Democracy depends on transparency in its public institutions. To ensure that the needs of all people are served, residents and public officials must have the right to inquire and criticize. There is no institution for which this is truer than police, among the most opaque of governmental agencies.
D.C. Police Chief Peter Newsham apparently disagrees. His comment that the D.C. Council “emboldened” criminals by conducting oversight of the Metropolitan Police Department is a shocking assault on democratic principles.
Newsham’s suggestion that criticism of police conduct undermines public safety is wrong. Council oversight will only strengthen the police department, increase legitimacy and help repair community trust.
There is no evidence that scrutiny of police misconduct interferes with effective police services. Recently, dozens of cities have gone through major reforms in the wake of public uprising, often following a critical incident. In those cities, the ability of police to deliver services has increased, not declined.
In New Orleans, for example, after the police department made court-ordered reforms to address its mishandling of sexual assaults, there was a 155 percent increase in reported rapes, reflecting renewed trust in the police and enabling more effective violent-crime fighting. The New Orleans Police Department has been under federal oversight since 2013. Homicides dropped in 2018 for the third year in row, resulting in a 47-year record-low homicide rate. Chicago’s police department has come under significant public scrutiny, but the city’s murder rate fell 18 percent between 2017 and 2018. Baltimore saw a 7.4 percent drop.
Violent crime in the District has decreased since 2017 and is less than half what it was in the 1990s. Although the District’s murder rate has declined dramatically since the 1990s, the rate increased in 2018 by almost 40 percent. D.C. officials must address this increase.
There are legitimate questions being raised about the Metropolitan Police Department:
• In gentrifying neighborhoods, are long-discredited “jump-out” tactics deployed?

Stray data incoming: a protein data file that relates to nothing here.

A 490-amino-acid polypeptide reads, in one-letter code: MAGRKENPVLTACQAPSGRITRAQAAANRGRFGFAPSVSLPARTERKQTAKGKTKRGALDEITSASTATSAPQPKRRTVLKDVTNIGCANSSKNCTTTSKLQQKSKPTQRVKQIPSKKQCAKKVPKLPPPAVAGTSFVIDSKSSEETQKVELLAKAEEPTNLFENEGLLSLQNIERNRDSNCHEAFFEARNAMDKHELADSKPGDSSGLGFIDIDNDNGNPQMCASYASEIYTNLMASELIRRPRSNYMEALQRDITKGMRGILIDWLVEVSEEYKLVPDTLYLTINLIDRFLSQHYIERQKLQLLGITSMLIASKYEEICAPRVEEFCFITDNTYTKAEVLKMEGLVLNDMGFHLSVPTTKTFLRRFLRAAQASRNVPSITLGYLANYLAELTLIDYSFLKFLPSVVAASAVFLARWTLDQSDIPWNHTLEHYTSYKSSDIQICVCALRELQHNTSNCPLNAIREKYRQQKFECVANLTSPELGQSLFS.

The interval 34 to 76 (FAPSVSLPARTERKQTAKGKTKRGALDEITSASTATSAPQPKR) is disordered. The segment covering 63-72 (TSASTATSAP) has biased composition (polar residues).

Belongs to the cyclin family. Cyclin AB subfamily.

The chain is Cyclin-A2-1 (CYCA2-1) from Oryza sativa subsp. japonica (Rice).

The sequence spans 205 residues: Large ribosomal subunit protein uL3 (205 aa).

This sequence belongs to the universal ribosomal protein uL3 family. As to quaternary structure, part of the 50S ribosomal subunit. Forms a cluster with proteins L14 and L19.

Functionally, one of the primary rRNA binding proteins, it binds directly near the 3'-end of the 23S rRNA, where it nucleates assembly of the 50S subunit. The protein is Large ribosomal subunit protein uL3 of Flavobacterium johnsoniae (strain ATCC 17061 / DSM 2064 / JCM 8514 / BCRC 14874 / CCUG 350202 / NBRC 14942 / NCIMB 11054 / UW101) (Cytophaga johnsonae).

• Do the MPD’s sweeping corners and stop-and-frisk tactics target African American men and violate constitutional norms?
• Are accountability systems to address the shooting death of Terrence Sterling and other uses of lethal force effective?
• How did command staff permit the 7th District Powershift unit to adopt a white-supremacist emblem, which one officer wore to court on a T-shirt? How was the Gun Recovery Unit allowed to adopt an emblem that glorifies police violence? What do these incidents say about the culture of the MPD?
Newsham’s criticism is consistent with a pattern of resistance to transparency about police practices. His views are outdated and undemocratic and undermine community safety. As The Post has reported, police struggle to solve murders in black communities. A primary reason is a lack of trust between police and the communities they are sworn to serve.
In D.C. communities of color, people have lost trust in the police. These neighborhoods are overpoliced and underserved. To address some concerns, in 2016 the D.C. Council passed the Neighborhood Engagement Achieves Results Act, which requires the MPD to collect data regarding its stop and search practices. These data collection provisions are straightforward and common across the country. The data they require are key to understanding the true cost of police practices: How many innocent people were stopped and searched? Do certain communities disproportionately pay that cost?
Newsham should want this data to adequately supervise his officers and measure the effectiveness of his department’s tactics. But he has refused to comply with the law, expressing disdain for its requirements.
Constitutional and respectful policing is an essential element of the partnership between police and residents to create public safety, not at tension with it. Criticism of police does not “embolden” criminals, but police tactics and practices that destroy community trust do make neighborhoods less safe and the job of police officers more difficult. Justice Louis Brandeis wrote that “sunlight is said to be the best of disinfectants.” Policing in the District needs more sunshine, not less.
*The views presented in this opinion piece do not necessarily reflect those of BRLDF.